Massed Out?' Never!

Author: Fr. William Mendenhall

We hear comments nowadays about how "hard" the things are that the Church demands of modern Catholics - particularly in the days following the publication of documents like THE UNIVERSAL CATECHISM OF THE CATHOLIC CHURCH, SPLENDOR VERITATIS, and, now, EVANGELIUM VITAE.

Here's something that ought to give us a bit of pause. The author, Father William Mendenhall, is currently the Spiritual Director of Mary, Queen of the Apostles Seminary, Moscow, Russia. The article is reprinted with permission of the publisher in its entirety:



"One of the many spiritual advantages in Russia is the chance to see the selfless and energetic dedication of so many young priests and religious here. They work hard and rewards of their labors are becoming apparent! Russian vocations to the priesthood and religious life are growing. They are actually concerned about sanctity of life as part and parcel of expressing love of God and of neighbor, and central to this concern is their love of the Eucharist.

"I was invited to participate in a conference on the Eucharist recently in the West. It was a beacon of faith and hope for the more than eight hundred who attended. One older gentleman was so inspired that a phrase he had heard from a young priest began to bother him, and he wanted to know whether or not his discomfort was warranted or exaggerated. The priest had told him "I'm massed out."

"I began with an explanation that sometimes a priest will say three or four Masses on a Sunday, and toward the end of the day he feels that he is losing focus. "No," responded the elderly gentleman, "we were all on holiday, and I was inviting him to go with me to a nearby Catholic church for daily Mass. He declined." I asked him to take the following true account back to his priest friend as kind of an answer.


"Father Casimir was ordained to the priesthood in 1945 in the western part of the former Soviet Union. He came recently to Moscow, and visited our seminary. It was the first time that he had visited Moscow since 1946. That was the year he was 'invited' to the massive KGB prison on Lubyanka Street, which is a block from St. Louis' Catholic Church, the only church in the Soviet Union that Stalin permitted to remain open - as a service to the Catholics of the Western diplomatic community, and as a showpiece of religious tolerance.

"Tolerance was not shown to Father Casimir and hundreds of other priests and religious. Many were executed; Father Casimir and others were sent east into the Gulag system of prison camps. He worked for 10 years in the mine shafts in the Northern Urals, and spent several more years in official exile in that area. He said that life in the mines and in the camps was hard, but a very genuine spiritual life was present there.

"The first question from the 1995 crop of seminarians was, 'Could you celebrate Mass while in prison?' The answer was as inspiring as it was surprising. 'I celebrated Holy Mass nearly every day. The rector of our seminary told us before our ordination to the priesthood that most of us would be arrested, and many would be killed or die in prison. He therefore instructed us to memorize the Mass and key passages of Sacred Scripture by heart before ordination, since we wouldn't be able to take missals or Bibles into the camps.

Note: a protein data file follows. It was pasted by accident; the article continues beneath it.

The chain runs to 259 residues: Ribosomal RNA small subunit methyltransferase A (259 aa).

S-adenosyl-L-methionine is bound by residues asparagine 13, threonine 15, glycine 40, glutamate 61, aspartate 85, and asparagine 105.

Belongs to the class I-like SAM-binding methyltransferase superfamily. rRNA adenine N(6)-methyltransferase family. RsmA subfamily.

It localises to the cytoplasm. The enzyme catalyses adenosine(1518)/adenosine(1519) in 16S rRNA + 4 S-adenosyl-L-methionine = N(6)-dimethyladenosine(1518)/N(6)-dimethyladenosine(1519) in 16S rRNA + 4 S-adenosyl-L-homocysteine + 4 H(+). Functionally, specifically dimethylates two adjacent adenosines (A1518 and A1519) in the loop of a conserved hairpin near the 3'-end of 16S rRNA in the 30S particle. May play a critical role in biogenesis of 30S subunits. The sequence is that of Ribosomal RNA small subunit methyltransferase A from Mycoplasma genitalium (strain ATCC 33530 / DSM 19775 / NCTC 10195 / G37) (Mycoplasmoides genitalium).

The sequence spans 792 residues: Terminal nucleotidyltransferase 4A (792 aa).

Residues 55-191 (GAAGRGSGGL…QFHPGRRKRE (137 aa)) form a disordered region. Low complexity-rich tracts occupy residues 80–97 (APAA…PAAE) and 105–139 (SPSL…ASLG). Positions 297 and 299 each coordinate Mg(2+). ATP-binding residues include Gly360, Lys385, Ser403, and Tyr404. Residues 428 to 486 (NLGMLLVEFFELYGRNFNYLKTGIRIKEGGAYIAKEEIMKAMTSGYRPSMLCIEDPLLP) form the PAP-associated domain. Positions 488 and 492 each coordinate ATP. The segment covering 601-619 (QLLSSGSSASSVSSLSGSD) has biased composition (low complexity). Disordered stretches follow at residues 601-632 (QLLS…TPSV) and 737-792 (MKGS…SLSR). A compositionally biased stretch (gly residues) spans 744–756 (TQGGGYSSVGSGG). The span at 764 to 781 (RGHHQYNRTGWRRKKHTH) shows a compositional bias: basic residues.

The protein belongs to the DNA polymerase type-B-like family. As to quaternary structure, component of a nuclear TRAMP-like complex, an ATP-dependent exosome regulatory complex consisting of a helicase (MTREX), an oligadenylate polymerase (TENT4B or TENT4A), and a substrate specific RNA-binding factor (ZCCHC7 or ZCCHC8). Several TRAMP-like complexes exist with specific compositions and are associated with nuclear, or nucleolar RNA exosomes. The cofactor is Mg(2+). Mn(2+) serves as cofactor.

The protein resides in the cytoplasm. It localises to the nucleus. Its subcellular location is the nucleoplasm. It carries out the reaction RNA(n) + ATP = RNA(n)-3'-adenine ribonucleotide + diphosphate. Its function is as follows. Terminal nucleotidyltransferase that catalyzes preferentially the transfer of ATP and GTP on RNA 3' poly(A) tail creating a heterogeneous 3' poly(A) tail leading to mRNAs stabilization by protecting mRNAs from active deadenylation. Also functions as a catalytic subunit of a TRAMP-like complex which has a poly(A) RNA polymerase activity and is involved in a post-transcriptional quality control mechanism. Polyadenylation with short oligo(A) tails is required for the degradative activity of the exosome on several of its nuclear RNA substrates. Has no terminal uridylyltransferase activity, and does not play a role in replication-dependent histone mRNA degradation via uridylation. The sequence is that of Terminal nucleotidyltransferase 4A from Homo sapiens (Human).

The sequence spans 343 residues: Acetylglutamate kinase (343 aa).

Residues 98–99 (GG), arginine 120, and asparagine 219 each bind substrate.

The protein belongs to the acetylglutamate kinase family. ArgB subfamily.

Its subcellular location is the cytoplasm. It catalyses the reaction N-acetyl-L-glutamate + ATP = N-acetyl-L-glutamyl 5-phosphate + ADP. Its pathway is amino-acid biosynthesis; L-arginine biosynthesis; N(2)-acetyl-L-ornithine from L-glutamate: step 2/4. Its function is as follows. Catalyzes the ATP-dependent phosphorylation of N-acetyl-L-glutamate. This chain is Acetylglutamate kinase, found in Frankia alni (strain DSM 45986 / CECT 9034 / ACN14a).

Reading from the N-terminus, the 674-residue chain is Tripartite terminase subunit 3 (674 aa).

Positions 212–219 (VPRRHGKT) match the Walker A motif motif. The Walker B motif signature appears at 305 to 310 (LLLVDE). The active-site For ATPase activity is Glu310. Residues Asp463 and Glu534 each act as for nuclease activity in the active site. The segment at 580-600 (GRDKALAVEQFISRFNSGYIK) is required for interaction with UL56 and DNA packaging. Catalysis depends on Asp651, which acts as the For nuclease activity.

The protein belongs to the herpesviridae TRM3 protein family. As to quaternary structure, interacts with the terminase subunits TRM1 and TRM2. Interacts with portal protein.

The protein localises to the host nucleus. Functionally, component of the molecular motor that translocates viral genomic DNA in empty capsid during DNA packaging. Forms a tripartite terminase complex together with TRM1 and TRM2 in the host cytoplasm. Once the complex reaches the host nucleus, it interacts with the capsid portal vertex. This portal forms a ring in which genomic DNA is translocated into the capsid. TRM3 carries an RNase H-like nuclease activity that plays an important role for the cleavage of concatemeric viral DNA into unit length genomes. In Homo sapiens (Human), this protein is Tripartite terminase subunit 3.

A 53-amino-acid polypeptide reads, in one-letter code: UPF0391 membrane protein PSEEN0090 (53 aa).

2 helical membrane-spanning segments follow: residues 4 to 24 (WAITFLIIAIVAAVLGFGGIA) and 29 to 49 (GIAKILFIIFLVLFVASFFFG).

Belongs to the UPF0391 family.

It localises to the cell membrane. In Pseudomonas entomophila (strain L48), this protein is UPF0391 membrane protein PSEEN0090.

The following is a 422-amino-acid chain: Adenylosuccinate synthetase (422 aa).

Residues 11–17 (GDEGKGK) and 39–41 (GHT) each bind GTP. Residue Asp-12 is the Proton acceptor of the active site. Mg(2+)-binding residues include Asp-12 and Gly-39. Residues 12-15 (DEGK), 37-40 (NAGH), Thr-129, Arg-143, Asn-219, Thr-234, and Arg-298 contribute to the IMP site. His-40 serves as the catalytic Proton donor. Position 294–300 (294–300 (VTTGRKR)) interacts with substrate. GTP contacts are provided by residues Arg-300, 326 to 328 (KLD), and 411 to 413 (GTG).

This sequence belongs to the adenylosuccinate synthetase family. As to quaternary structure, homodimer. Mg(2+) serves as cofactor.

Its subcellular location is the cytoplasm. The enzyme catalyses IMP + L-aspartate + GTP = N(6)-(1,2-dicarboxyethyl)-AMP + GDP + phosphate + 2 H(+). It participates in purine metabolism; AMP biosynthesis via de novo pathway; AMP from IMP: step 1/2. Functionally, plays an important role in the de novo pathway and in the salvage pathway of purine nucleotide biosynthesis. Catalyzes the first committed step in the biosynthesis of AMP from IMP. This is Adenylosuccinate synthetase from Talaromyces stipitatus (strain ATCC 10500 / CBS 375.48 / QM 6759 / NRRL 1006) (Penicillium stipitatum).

"So every night after work, I would by lying on the second shelf [the labor camps had barracks similar to those in German concentration camps], out of view of the camp police, with a piece of bread and a teaspoon with a few drops of wine. Yes, a teaspoon served as the chalice for the Precious Blood of Our Lord! I said Holy Mass from memory. It was always beautiful. However, it was particularly beautiful when we celebrated in the mine shafts. We worked at a depth of over 300 meters (900 feet). The camp police were not at all interested in going down that far because of the danger of collapse, so tat that depth the prisoners could even sing hymns during Mass.

"When I was released from the labor camp, the sentence of exile was still in effect, and I knew that I could be thrown back into prison if I were caught celebrating Mass or preaching the Gospel. But I was ordained for that, so I was careful in my work.


"One thing that I have found is that in the most difficult and poorest conditions, a rich spirituality is possible. The opposite danger is also true. I visited the West last year, but I do not think I could live there. So much wealth, such worries about worldly ambition and power, but so little spiritual life! In the parish church where I work now, we have eight Sunday Masses, all of them full to overflowing. We have six choirs (three adult and three children's choirs). We had our socialist 'liberation' many years ago. Now people are seeking to satisfy the deepest thirst of all!

"No matter what suffering you have to endure, no matter what sacrifices you are called by Christ to make, rejoice, my young friends. You are called to the vineyard of God, to the Altar of Christ! And what a calling! May God bless you!'

"Occasionally, a visiting priest from the West will decline the invitation to say daily Mass privately or in one of the few churches in Moscow, stating, 'No thanks, I'm on holiday.' So was Father Casimir. All his days in prison were holy days.'"


Kind of makes one ashamed of ourselves, doesn't it?

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